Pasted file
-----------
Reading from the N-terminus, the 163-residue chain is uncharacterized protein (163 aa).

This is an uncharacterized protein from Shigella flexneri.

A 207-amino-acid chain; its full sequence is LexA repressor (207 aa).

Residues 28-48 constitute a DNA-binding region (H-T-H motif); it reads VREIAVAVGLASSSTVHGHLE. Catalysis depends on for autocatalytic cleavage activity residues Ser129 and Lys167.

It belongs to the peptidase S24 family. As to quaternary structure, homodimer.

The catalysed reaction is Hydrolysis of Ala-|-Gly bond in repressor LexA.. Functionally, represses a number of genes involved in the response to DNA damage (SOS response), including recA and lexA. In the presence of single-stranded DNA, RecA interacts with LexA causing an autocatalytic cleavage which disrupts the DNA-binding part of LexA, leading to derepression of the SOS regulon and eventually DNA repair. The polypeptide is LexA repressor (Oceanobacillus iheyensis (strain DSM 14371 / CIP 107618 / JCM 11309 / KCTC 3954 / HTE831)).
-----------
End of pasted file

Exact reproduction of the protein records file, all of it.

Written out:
Reading from the N-terminus, the 163-residue chain is uncharacterized protein (163 aa).

This is an uncharacterized protein from Shigella flexneri.

A 207-amino-acid chain; its full sequence is LexA repressor (207 aa).

Residues 28-48 constitute a DNA-binding region (H-T-H motif); it reads VREIAVAVGLASSSTVHGHLE. Catalysis depends on for autocatalytic cleavage activity residues Ser129 and Lys167.

It belongs to the peptidase S24 family. As to quaternary structure, homodimer.

The catalysed reaction is Hydrolysis of Ala-|-Gly bond in repressor LexA.. Functionally, represses a number of genes involved in the response to DNA damage (SOS response), including recA and lexA. In the presence of single-stranded DNA, RecA interacts with LexA causing an autocatalytic cleavage which disrupts the DNA-binding part of LexA, leading to derepression of the SOS regulon and eventually DNA repair. The polypeptide is LexA repressor (Oceanobacillus iheyensis (strain DSM 14371 / CIP 107618 / JCM 11309 / KCTC 3954 / HTE831)).